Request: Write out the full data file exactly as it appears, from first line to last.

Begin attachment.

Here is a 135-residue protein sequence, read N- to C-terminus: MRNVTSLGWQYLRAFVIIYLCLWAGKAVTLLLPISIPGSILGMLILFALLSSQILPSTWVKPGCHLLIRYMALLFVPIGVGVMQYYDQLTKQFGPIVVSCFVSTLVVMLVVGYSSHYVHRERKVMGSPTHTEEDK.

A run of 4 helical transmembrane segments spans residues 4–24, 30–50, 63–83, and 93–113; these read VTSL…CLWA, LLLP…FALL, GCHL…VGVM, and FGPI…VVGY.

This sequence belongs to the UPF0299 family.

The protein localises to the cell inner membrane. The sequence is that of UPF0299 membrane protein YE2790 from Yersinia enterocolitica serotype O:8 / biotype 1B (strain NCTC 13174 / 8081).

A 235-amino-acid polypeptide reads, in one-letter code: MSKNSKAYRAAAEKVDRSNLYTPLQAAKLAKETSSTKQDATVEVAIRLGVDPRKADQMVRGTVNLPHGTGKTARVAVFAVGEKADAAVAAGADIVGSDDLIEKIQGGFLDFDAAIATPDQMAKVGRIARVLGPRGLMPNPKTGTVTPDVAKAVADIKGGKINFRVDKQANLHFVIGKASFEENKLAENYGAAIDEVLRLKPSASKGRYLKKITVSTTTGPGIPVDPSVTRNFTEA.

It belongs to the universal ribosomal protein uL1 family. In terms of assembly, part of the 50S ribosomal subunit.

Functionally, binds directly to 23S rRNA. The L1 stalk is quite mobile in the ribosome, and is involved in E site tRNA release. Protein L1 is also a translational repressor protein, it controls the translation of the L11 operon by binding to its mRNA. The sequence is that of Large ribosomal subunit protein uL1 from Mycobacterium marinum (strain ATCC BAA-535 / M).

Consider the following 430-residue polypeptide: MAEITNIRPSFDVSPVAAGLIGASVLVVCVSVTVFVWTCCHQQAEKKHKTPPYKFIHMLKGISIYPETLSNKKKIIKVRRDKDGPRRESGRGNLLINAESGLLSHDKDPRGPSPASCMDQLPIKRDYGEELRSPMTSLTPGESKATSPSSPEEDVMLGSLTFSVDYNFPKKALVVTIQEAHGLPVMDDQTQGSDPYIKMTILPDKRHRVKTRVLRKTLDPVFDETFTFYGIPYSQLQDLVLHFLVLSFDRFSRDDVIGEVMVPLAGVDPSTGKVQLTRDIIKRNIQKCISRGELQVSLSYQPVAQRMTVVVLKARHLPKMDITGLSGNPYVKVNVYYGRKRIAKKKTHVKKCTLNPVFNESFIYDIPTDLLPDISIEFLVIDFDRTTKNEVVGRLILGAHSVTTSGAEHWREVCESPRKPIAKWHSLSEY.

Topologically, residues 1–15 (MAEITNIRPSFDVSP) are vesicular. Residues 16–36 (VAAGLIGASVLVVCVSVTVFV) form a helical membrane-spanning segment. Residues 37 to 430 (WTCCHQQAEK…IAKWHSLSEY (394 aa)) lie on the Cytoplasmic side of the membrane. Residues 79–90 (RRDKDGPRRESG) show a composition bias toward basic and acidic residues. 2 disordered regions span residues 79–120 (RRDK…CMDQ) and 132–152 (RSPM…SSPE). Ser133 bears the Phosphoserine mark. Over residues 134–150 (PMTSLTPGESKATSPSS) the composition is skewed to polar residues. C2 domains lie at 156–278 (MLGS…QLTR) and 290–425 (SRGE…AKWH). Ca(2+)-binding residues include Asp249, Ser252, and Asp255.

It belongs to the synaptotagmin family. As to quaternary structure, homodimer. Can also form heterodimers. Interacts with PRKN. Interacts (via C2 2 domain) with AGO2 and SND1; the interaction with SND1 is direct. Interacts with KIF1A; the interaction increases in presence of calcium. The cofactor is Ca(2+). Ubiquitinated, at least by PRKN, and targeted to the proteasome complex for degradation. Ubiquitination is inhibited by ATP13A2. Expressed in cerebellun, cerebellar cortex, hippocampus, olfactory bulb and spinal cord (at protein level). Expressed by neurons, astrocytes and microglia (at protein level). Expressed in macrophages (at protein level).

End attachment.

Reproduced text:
Here is a 135-residue protein sequence, read N- to C-terminus: MRNVTSLGWQYLRAFVIIYLCLWAGKAVTLLLPISIPGSILGMLILFALLSSQILPSTWVKPGCHLLIRYMALLFVPIGVGVMQYYDQLTKQFGPIVVSCFVSTLVVMLVVGYSSHYVHRERKVMGSPTHTEEDK.

A run of 4 helical transmembrane segments spans residues 4–24, 30–50, 63–83, and 93–113; these read VTSL…CLWA, LLLP…FALL, GCHL…VGVM, and FGPI…VVGY.

This sequence belongs to the UPF0299 family.

The protein localises to the cell inner membrane. The sequence is that of UPF0299 membrane protein YE2790 from Yersinia enterocolitica serotype O:8 / biotype 1B (strain NCTC 13174 / 8081).

A 235-amino-acid polypeptide reads, in one-letter code: MSKNSKAYRAAAEKVDRSNLYTPLQAAKLAKETSSTKQDATVEVAIRLGVDPRKADQMVRGTVNLPHGTGKTARVAVFAVGEKADAAVAAGADIVGSDDLIEKIQGGFLDFDAAIATPDQMAKVGRIARVLGPRGLMPNPKTGTVTPDVAKAVADIKGGKINFRVDKQANLHFVIGKASFEENKLAENYGAAIDEVLRLKPSASKGRYLKKITVSTTTGPGIPVDPSVTRNFTEA.

It belongs to the universal ribosomal protein uL1 family. In terms of assembly, part of the 50S ribosomal subunit.

Functionally, binds directly to 23S rRNA. The L1 stalk is quite mobile in the ribosome, and is involved in E site tRNA release. Protein L1 is also a translational repressor protein, it controls the translation of the L11 operon by binding to its mRNA. The sequence is that of Large ribosomal subunit protein uL1 from Mycobacterium marinum (strain ATCC BAA-535 / M).

Consider the following 430-residue polypeptide: MAEITNIRPSFDVSPVAAGLIGASVLVVCVSVTVFVWTCCHQQAEKKHKTPPYKFIHMLKGISIYPETLSNKKKIIKVRRDKDGPRRESGRGNLLINAESGLLSHDKDPRGPSPASCMDQLPIKRDYGEELRSPMTSLTPGESKATSPSSPEEDVMLGSLTFSVDYNFPKKALVVTIQEAHGLPVMDDQTQGSDPYIKMTILPDKRHRVKTRVLRKTLDPVFDETFTFYGIPYSQLQDLVLHFLVLSFDRFSRDDVIGEVMVPLAGVDPSTGKVQLTRDIIKRNIQKCISRGELQVSLSYQPVAQRMTVVVLKARHLPKMDITGLSGNPYVKVNVYYGRKRIAKKKTHVKKCTLNPVFNESFIYDIPTDLLPDISIEFLVIDFDRTTKNEVVGRLILGAHSVTTSGAEHWREVCESPRKPIAKWHSLSEY.

Topologically, residues 1–15 (MAEITNIRPSFDVSP) are vesicular. Residues 16–36 (VAAGLIGASVLVVCVSVTVFV) form a helical membrane-spanning segment. Residues 37 to 430 (WTCCHQQAEK…IAKWHSLSEY (394 aa)) lie on the Cytoplasmic side of the membrane. Residues 79–90 (RRDKDGPRRESG) show a composition bias toward basic and acidic residues. 2 disordered regions span residues 79–120 (RRDK…CMDQ) and 132–152 (RSPM…SSPE). Ser133 bears the Phosphoserine mark. Over residues 134–150 (PMTSLTPGESKATSPSS) the composition is skewed to polar residues. C2 domains lie at 156–278 (MLGS…QLTR) and 290–425 (SRGE…AKWH). Ca(2+)-binding residues include Asp249, Ser252, and Asp255.

It belongs to the synaptotagmin family. As to quaternary structure, homodimer. Can also form heterodimers. Interacts with PRKN. Interacts (via C2 2 domain) with AGO2 and SND1; the interaction with SND1 is direct. Interacts with KIF1A; the interaction increases in presence of calcium. The cofactor is Ca(2+). Ubiquitinated, at least by PRKN, and targeted to the proteasome complex for degradation. Ubiquitination is inhibited by ATP13A2. Expressed in cerebellun, cerebellar cortex, hippocampus, olfactory bulb and spinal cord (at protein level). Expressed by neurons, astrocytes and microglia (at protein level). Expressed in macrophages (at protein level).